Updated: March 6, 2010
Normally, I try to avoid providing distro-centric solutions and go for across-the-board, agnostic answers that should weather the trial of time and space. This is not always possible, as evident in the title of this article.
Why CentOS and why Debug repositories? Well, if you recall, we had two very long tutorials on Kernel crash dump collection, one for the older LKCD utility and one for Kdump. In these two sessions, we learned how to setup the tools, crash the system and dump memory cores to a hard disk. The next step is to analyze these cores.
While the crash tutorial is still a few days off, getting your system prepared is a good idea. A necessary part of the crash analysis procedure is to have the right debug package installed, namely the debuginfo package for your running kernel. Since debug packages are a domain of geeks, they are usually pushed into the corner of obscurity. For example, on openSUSE, the repositories are available, but disabled by default.
You will need to tick the Enabled checkbox under Properties.
On CentOS, it's even worse, with Debug repositories missing entirely. You will have to add them manually. I want to help you bridge this step easily.
Why CentOS? Well, serious work is done using either RedHat or SUSE. We will focus some more on Kdump setup and troubleshooting all sorts of problems in two more preparatory articles, both of which should help you get ready for the crash analysis.
Today, in this short how-to, I will show you how to do that, demonstrating with CentOS 5.4, the latest and greatest release of the phenomenal RedHat server distro, the free version thereof.
For more information about CentOS (and RedHat-based distros), you may want to consider reading my ultra-long 50-page review and tutorial of CentOS 5.3 and an extensive review of Scientific Linux, a RedHat-based desktop distro, with lots of exciting features.
Now, let's take a look at CentOS package management, which uses Pirut front-end for the yum package manager.
The default repository list does not have the Debug repo either included or enabled. We'll need to add it manually, by hand.
Go to CentOS Wiki Additional Resource page and copy the text from the code box into a text editor. Save the file as Centos-Debug.repo under /etc/yum.repos.d.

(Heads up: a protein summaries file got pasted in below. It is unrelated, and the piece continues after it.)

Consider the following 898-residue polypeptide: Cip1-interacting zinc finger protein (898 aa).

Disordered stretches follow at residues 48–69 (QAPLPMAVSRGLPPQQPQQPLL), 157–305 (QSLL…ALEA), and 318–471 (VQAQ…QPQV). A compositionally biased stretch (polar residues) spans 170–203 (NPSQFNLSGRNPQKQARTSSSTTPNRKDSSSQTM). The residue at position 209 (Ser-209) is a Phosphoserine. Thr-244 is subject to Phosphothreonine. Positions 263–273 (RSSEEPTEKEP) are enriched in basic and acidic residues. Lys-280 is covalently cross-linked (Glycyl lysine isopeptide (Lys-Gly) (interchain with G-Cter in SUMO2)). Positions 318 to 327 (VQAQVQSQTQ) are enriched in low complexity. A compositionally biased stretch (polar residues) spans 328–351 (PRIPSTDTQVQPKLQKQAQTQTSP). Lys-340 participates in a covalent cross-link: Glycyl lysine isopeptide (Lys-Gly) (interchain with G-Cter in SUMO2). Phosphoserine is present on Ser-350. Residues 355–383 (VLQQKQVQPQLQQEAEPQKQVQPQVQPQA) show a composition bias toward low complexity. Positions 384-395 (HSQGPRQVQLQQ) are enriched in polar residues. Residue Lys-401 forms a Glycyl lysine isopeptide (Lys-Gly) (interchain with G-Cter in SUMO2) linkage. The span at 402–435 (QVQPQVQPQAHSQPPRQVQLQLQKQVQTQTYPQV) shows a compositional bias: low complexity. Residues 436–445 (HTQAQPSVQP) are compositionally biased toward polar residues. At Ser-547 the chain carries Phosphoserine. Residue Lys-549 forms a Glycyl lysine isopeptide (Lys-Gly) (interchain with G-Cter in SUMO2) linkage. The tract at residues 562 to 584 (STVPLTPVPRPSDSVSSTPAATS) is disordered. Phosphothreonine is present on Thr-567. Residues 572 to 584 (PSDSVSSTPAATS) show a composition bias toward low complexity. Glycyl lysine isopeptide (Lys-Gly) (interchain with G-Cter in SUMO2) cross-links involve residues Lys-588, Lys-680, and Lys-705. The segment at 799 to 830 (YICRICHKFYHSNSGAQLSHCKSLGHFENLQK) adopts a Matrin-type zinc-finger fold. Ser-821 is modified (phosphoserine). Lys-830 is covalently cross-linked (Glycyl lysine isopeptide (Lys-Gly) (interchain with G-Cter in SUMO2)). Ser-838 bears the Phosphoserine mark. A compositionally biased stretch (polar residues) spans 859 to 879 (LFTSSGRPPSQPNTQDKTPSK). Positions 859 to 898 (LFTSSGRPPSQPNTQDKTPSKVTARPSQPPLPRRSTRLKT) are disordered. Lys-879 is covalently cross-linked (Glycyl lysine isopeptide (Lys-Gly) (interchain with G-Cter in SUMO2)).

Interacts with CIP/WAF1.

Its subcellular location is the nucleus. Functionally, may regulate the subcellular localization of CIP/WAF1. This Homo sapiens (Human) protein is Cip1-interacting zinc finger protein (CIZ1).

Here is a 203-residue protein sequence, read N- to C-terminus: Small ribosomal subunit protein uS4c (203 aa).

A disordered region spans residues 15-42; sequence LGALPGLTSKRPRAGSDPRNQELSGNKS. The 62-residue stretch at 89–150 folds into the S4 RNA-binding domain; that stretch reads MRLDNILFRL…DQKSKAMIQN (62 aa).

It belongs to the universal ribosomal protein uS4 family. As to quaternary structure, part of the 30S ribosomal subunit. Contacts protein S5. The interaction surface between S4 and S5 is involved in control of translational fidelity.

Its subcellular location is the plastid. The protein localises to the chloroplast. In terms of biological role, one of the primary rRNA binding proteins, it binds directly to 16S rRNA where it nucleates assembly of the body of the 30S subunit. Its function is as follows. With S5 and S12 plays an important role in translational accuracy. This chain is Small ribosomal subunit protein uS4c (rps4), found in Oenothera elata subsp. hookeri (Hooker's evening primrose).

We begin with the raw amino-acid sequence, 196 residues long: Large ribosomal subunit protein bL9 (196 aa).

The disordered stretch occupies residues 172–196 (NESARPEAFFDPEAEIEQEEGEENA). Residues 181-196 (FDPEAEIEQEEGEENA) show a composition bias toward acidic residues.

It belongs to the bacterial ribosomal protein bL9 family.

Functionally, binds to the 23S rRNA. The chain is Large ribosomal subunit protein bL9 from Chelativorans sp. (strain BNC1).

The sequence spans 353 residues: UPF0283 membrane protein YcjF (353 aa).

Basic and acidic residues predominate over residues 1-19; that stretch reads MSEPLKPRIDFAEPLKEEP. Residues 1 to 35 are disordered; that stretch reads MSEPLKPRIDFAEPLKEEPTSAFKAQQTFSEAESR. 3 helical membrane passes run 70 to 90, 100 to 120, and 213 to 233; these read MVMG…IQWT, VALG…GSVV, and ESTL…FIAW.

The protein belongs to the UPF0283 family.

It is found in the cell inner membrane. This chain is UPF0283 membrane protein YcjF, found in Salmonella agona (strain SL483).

Here we go:
For those who can't see the image:
name=CentOS-$releasever - DebugInfo
Please pay attention to the two baseurl lines. The official CentOS documentation lists the second, shorter string, currently commented in my screenshot and the code section above, as the right URL for the repository. It does not work. However, commenting it out and enabling the first line, which is commented out by default, solves the problem and you have the Debug repository enabled.
Default, not working (might change in the future):
This is how it ought to be:
Next, run yum (or Pirut), after the packages are indexed, you will have debuginfo available, including kernel-debuginfo packages that are mandatory for crash analysis.
Note: You can also manually download RPM files from the repository, but this is a tedious work and you may miss dependencies.
This is a very short and simple tutorial. But you will realize the real importance thereof in the crash analysis tutorial. debuginfo is the bread and butter of any serious work with the kernel. For example, you may need debug packages when using OProfile.
I hope you find this short tutorial helpful. There's a lot of super-geeky work ahead of us. First, I will show you how to configure Kdump on SUSE 11 and CentOS 5.4. Although we have pretty much everything we can possibly need in the full-blown Kdump guide, there are some small differences in the latest releases of the two distros, which require some attention. After that, we will learn how to process the dumped memory cores. And finally, we will work through the analysis files, kernel logs and backtraces and understand what each line means, learn how to look through the sources and intermix them with Assembly.
Take care and see you around.
This tutorial is a part of my Linux Kernel Crash Book. The book is available for free download, in PDF format. Please check the book article for more details.